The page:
Blogging Buddy Jen Robinson directed my attention to A Little Stone: The Rippling Repercussions of Bookshaming by Priscilla Thomas at Nerdy Book Club. Thomas makes clear that bookshaming is not related to literary discourse. Instead, it is the "dismissive response to another’s opinion." To cross a t, here, we're talking about dismissing another's reading tastes.
Disparaging and humiliating others for any reason is not acceptable. It shouldn't be necessary to discuss it. Thomas makes some logical points apart from that. Bookshaming discourages reading, particularly in young readers or those who are struggling to read. There's nothing to be gained by it.
And yet I do it. To myself.
My comfort book/guilty pleasure reading often involves serial mysteries involving a female detective with a male counterpart with whom she develops a relationship. These series usually start out strong but become more and more about the relationship with all kinds of contrived roadblocks to true love. Usually the last few books are embarrassing. But by that point, I am too invested and have to read them all.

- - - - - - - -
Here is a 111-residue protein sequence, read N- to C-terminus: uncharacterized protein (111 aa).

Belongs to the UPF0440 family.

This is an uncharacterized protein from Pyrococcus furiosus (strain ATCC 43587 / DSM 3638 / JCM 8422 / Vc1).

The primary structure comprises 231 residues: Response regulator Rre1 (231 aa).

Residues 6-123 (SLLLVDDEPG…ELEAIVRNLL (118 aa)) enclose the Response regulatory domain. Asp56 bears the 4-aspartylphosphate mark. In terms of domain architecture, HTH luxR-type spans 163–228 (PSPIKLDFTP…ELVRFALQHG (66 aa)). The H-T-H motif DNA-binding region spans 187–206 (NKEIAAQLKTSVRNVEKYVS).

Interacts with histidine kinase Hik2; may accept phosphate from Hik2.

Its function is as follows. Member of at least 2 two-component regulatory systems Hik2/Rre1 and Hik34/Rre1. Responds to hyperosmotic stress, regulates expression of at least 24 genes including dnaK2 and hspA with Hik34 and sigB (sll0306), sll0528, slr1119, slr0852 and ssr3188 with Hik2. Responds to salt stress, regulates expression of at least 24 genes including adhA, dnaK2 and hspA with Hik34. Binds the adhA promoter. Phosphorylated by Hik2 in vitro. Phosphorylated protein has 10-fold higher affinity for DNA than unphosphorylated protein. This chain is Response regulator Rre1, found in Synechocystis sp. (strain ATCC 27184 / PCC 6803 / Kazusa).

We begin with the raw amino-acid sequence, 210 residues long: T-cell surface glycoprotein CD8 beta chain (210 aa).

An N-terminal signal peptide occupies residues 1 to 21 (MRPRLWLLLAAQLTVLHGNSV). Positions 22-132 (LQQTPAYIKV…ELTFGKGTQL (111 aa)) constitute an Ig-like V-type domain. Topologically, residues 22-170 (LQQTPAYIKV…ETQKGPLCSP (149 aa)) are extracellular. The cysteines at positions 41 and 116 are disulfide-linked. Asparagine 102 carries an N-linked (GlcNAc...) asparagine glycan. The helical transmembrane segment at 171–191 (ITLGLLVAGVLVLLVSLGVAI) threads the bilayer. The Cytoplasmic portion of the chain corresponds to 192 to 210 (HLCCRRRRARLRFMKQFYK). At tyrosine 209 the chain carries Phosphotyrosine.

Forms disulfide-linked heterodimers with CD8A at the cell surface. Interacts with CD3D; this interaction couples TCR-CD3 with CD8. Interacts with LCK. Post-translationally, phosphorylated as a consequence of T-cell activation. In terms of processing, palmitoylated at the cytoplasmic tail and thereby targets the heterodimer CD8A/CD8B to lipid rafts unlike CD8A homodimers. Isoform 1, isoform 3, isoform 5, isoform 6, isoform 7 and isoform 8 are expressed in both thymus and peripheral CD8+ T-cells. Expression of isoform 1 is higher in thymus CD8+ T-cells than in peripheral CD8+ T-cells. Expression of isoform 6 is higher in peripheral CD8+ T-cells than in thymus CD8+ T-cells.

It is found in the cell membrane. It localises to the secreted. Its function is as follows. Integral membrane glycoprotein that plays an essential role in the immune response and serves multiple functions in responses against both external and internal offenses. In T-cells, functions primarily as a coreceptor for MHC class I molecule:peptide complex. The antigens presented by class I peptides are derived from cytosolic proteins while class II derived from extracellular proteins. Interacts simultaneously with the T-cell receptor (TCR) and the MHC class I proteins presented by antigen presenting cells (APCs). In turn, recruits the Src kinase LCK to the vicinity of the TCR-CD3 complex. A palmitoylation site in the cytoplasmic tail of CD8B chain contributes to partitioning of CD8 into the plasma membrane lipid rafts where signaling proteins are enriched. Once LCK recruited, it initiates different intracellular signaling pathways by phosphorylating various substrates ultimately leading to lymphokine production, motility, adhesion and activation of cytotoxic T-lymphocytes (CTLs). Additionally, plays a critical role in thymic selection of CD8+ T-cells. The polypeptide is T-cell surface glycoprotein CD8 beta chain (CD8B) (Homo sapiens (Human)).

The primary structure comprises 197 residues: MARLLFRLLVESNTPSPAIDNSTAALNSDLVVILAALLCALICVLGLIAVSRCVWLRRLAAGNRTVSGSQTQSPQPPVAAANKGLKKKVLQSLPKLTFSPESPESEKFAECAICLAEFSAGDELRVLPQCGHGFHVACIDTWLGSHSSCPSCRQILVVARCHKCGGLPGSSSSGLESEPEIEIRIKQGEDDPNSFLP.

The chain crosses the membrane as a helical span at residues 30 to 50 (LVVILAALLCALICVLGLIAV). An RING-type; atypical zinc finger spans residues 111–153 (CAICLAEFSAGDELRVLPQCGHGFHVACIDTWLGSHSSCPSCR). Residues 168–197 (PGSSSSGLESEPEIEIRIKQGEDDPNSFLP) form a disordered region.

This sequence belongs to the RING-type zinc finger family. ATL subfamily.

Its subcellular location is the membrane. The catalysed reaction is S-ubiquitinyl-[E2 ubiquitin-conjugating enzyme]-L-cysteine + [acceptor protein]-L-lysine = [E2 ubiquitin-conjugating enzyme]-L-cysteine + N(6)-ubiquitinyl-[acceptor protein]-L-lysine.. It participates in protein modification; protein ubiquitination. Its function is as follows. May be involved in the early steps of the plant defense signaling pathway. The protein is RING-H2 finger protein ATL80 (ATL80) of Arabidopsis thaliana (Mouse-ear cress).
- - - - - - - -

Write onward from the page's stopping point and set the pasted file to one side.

The first time I read one of these things, a vampire was involved. I ended up buying most of them in paperback. (Cannot recall how I stumbled upon them in the first place.) These books definitely had an erotic element, and I was worried that years later my middle-aged children would find these books among my possessions after I'd moved on to the great reading room in the sky and be absolutely horrified. So I handed them to one of my sons while he was a teenager and couldn't be bothered paying attention to anything his mother was interested in and told him to sell them on eBay.
Owning a Kindle has helped get my bookshaming under control. By that I don't mean that I'm reading things that don't cause me shame. I mean that I can do it without others knowing about it. No one sees a cover. I don't even have to buys these things from a live bookseller.
Now I'm into mysteries set in the nineteenth century. There appear to be a lot of them, and the eBook editions are not just reasonably priced, they often go on sale. So owning a Kindle has not only allowed me to indulge my shameful reading habits in privacy but also at a cost I can afford.
I foresee Kindles and other e-readers one day being inherited by their owners' offspring. A son can hold his mother's reading life in his hand. Wouldn't that be touching? Not if Mom read stuff she was afraid her kids would bookshame her for.